Munch Lab

Python code in files – AKA programming

So far, we have communicated with Python by typing our code into the interactive Python interpreter — the Python shell.

For quick calculations with little code and where we just want a quick result and not care about the details of the calculations behind, that is a sensible way to use Python. For code with more than a few lines, or for code you expect to have to run more than once on different input, it is not practical. If you make a mistake anywhere, or if you want to repeat the calculations on new data, you have to start from scratch every time.

Rather than typing the code directly into the interpreter, you can write a file with all the code and run it from there. Such a file has to be a plain text file, so you cannot use any old word processor or slide presentation tool, you have to use a program that uses plain text files. Any such program will do, but there are some programs that knows Python and will assist you in editing Python code, and those of course are preferable to those that only considers the code as any other text.

The Python text editor

The Enthought Python distribution you have installed comes with a text editor called IDLE. This editor is made for writing Python code, just like Word is made for writing prose. When you double click the icon for IDLE — or start it in any other way — you will get the window with the interactive shell that we worked on in the previous exercise. To create a file you can write code in select “New Window” from the “File” menu. Here you can type Python code. It will not be directly executed but by pressing F5, or by selecting “Run Module” in the “Run” menu it will execute in the interactive shell. Try this out. Write some expressions like last week in the file editor and then try to execute them.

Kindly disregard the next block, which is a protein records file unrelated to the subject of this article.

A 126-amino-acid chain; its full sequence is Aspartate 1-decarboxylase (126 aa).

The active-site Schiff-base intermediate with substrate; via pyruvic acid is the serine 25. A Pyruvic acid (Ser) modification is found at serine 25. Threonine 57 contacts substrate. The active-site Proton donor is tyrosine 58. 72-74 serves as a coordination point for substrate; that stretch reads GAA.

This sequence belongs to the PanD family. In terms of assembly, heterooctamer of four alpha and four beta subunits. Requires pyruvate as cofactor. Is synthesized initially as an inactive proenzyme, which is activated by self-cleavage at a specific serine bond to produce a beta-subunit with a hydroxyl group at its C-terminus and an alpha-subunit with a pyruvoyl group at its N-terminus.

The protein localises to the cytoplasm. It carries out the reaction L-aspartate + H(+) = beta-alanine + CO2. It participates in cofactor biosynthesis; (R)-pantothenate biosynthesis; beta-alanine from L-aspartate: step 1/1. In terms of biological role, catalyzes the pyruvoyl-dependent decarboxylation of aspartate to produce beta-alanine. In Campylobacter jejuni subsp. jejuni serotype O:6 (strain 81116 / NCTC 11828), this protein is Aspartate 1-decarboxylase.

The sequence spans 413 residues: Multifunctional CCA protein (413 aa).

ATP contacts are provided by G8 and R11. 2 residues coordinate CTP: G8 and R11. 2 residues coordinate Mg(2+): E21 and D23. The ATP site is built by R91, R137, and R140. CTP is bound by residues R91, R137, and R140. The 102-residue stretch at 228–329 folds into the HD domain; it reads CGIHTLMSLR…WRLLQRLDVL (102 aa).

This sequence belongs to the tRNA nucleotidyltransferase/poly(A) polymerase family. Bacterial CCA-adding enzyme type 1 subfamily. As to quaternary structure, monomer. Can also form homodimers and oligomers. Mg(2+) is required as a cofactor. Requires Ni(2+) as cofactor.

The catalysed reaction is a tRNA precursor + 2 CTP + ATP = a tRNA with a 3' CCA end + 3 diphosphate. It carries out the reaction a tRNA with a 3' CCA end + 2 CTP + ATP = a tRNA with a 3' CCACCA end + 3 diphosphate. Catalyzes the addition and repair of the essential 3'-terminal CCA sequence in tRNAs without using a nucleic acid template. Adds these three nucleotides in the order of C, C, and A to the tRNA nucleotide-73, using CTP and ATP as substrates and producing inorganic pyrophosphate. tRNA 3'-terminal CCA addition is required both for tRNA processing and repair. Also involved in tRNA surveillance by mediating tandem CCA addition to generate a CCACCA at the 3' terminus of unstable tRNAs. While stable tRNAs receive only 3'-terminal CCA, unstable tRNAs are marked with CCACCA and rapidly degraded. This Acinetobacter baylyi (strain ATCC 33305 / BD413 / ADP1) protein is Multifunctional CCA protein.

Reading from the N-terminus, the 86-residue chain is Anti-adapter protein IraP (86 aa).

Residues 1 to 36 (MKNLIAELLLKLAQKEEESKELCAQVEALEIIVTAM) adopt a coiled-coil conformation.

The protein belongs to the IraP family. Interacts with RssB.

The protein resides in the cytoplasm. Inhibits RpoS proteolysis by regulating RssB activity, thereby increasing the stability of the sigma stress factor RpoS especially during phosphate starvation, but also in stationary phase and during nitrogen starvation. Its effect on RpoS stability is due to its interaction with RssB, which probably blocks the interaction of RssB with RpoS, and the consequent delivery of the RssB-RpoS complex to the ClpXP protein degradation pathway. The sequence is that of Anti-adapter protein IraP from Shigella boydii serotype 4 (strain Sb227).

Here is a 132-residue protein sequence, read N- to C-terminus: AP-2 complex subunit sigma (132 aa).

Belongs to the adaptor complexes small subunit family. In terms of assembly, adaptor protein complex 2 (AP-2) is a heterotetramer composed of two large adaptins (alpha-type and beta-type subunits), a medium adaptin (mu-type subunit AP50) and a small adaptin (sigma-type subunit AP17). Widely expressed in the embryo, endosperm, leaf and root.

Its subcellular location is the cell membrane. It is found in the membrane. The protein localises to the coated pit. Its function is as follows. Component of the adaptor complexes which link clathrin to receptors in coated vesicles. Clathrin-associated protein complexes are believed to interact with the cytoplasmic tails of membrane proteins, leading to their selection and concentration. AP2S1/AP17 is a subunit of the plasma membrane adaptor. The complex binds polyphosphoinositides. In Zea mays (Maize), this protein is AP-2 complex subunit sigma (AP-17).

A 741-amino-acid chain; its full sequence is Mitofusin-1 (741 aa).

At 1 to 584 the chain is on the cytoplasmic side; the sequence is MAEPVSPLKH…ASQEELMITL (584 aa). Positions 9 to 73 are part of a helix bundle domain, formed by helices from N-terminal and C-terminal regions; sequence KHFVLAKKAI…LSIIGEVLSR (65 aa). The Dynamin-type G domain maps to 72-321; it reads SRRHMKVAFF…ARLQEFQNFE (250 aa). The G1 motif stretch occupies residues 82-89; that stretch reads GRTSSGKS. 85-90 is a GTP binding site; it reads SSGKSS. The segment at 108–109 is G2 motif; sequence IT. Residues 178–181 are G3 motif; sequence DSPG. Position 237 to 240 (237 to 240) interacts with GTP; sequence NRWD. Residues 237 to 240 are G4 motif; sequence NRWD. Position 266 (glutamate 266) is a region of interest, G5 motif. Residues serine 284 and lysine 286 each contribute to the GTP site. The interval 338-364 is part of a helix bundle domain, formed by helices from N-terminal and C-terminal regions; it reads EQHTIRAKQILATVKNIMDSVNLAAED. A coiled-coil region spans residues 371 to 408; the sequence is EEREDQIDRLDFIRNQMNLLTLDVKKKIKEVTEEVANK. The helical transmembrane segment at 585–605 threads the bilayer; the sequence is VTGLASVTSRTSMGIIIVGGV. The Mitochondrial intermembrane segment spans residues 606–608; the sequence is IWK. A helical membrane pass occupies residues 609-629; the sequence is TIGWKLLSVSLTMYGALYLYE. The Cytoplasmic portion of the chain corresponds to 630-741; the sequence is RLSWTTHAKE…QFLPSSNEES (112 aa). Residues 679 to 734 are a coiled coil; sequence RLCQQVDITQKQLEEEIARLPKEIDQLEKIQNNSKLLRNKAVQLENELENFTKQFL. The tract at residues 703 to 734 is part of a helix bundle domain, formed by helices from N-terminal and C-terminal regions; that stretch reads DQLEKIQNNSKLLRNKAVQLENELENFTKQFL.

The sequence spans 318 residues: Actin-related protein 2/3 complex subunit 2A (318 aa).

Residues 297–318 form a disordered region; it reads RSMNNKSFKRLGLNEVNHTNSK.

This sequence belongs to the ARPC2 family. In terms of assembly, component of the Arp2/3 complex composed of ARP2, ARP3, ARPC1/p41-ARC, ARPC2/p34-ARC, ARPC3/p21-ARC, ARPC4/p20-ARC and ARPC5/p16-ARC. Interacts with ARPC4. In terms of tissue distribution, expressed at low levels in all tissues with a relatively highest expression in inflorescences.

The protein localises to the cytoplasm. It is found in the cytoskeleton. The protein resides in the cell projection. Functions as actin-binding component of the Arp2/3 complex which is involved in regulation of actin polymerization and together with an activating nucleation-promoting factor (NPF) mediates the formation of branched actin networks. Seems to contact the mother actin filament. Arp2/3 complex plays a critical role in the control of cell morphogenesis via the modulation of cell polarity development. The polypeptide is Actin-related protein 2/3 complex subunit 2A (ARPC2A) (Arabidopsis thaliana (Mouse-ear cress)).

Executing the script will just send it to the interactive shell in the other window. There is one difference from doing it this way compared to typing in the commands directly as we did before. The results of commands are not shown in the shell by default. For long files with lots of code, this is the desired behaviour!

If you want to see the result of a selected calculation made in your file, like the value of variable myResult, you need to make Python print it by putting “print” before the expression:

print myResult

rather than just


Try to get a feeling for how you interact with Python through the editor. You can try out this snippet of code:

n = 42

if n > 10:
    print "Number is larger than ten"
if n <= 10:
    print "Number is not larger than ten" 

and this:

if n > 10:
    print "Number is larger than ten"
    print "Number is not larger than ten"

and this:

p = 13
x = 1

if x == 1:
    p = p - 10
    x = x - 1

print p

if x == 0:
    p = p + 3

print p

Try and make smalle modifications and see what happens.

If you have time to spare try out more of the formulas for calculating the area and volume of circles, spheres and cylinders. You might find this formula sheet helpful. Be bold and inventive. Try out some if statements too like this example:

pi = 3.14

r = 2

calculateArea = True

if calculateArea:
    print "calculating area"
    result = pi * r**2
    print "calculating volume"
    result = 4/3.0 * pi * r**3

print result

What happens if you set calculateArea = False?

3 thoughts on “Python code in files – AKA programming”

Leave a Reply

Fill in your details below or click an icon to log in: Logo

You are commenting using your account. Log Out /  Change )

Google+ photo

You are commenting using your Google+ account. Log Out /  Change )

Twitter picture

You are commenting using your Twitter account. Log Out /  Change )

Facebook photo

You are commenting using your Facebook account. Log Out /  Change )

Connecting to %s

%d bloggers like this: